Authors
Jennifer Corns
University of Glasgow
Abstract
The negativity bias is a broad psychological principle according to which the negative is more causally efficacious than the positive. Bad, as it is often put, is stronger than good. The principle is widely accepted and often serves as a constraint in affective science. If true, it has significant implications for everyday life and philosophical inquiry. In this article, I submit the negativity bias to its first dose of philosophical scrutiny and argue that it should be rejected. I conclude by offering some alternative hedonic hypotheses that survive the offered arguments and may prove fruitful.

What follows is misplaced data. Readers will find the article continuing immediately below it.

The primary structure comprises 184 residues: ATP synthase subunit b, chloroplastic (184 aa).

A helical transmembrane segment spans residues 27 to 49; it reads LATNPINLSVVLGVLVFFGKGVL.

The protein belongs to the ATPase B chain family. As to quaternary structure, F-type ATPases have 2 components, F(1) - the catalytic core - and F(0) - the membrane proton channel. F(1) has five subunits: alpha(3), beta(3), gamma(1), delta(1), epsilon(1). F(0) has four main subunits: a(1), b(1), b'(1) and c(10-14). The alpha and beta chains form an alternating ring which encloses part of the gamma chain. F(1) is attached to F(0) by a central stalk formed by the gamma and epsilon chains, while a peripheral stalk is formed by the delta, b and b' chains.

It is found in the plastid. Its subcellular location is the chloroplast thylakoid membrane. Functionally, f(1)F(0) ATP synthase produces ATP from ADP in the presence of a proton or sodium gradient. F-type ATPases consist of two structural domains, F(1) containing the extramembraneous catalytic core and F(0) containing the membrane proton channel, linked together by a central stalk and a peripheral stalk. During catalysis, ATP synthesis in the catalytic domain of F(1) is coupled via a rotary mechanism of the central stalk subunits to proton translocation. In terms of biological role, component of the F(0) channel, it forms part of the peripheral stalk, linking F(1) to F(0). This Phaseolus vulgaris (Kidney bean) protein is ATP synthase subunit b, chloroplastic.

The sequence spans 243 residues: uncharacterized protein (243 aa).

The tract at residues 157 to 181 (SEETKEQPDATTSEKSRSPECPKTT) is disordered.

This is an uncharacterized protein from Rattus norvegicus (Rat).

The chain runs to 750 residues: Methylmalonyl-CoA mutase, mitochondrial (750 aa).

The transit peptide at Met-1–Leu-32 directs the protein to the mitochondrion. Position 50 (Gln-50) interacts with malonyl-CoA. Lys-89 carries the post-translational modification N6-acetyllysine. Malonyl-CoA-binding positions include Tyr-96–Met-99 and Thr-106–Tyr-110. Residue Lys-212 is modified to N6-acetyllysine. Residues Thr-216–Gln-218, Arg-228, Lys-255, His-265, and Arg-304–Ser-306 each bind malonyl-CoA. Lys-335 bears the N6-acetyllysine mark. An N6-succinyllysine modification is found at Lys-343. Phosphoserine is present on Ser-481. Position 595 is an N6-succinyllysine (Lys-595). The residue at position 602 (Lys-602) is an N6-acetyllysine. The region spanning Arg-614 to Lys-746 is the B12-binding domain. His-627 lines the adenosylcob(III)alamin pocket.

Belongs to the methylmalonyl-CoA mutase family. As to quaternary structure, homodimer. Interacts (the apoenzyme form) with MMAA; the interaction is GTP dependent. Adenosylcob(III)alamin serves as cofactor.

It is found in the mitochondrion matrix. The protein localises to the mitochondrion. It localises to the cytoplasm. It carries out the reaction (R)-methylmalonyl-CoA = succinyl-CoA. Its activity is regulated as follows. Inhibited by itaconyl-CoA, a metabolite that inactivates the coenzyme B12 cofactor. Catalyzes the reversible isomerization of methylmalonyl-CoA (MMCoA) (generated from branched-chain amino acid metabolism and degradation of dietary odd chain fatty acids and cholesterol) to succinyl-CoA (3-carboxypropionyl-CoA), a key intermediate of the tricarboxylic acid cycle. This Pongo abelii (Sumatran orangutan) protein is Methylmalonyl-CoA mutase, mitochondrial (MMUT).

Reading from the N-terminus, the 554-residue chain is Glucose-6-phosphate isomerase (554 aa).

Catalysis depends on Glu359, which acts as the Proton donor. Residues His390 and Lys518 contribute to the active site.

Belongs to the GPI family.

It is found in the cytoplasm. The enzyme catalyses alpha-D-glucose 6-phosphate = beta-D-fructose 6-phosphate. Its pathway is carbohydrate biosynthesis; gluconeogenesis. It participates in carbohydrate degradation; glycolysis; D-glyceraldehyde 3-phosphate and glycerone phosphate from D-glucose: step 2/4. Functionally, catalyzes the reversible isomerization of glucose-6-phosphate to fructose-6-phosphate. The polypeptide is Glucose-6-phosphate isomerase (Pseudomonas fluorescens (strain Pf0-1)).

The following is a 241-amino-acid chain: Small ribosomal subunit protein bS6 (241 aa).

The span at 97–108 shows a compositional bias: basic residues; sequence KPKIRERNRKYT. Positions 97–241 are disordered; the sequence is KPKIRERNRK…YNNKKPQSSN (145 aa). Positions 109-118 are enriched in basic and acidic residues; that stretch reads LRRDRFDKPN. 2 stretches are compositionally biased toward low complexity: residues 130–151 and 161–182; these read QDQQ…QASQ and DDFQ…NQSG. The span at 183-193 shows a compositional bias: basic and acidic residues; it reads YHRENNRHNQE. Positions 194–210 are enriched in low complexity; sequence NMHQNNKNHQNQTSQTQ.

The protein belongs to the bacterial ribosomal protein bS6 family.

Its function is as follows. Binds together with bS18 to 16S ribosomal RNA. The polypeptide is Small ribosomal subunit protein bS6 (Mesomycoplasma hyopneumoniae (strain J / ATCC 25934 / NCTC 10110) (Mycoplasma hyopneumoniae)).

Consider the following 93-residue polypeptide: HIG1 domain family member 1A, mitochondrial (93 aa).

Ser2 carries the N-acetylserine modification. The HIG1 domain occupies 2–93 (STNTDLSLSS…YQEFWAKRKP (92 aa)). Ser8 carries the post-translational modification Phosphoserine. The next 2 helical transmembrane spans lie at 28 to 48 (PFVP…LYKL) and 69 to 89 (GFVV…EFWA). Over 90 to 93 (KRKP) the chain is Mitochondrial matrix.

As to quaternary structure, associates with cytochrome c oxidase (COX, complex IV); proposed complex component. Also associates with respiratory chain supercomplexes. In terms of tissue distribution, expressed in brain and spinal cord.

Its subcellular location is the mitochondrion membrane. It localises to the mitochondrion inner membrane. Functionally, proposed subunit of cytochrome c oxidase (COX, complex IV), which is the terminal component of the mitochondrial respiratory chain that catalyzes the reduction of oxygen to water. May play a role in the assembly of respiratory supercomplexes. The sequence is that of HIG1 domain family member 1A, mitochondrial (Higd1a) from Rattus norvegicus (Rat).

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DOI 10.1007/s13164-018-0382-7
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References found in this work BETA

Three Faces of Desire.Timothy Schroeder - 2004 - Oxford University Press.
Pleasure and Its Contraries.Olivier Massin - 2014 - Review of Philosophy and Psychology 5 (1):15-40.
Asymmetries In Value.Thomas Hurka - 2010 - Noûs 44 (2):199-223.
The Asymmetrical Contributions of Pleasure and Pain to Subjective Well-Being.Adam Shriver - 2014 - Review of Philosophy and Psychology 5 (1):135-153.

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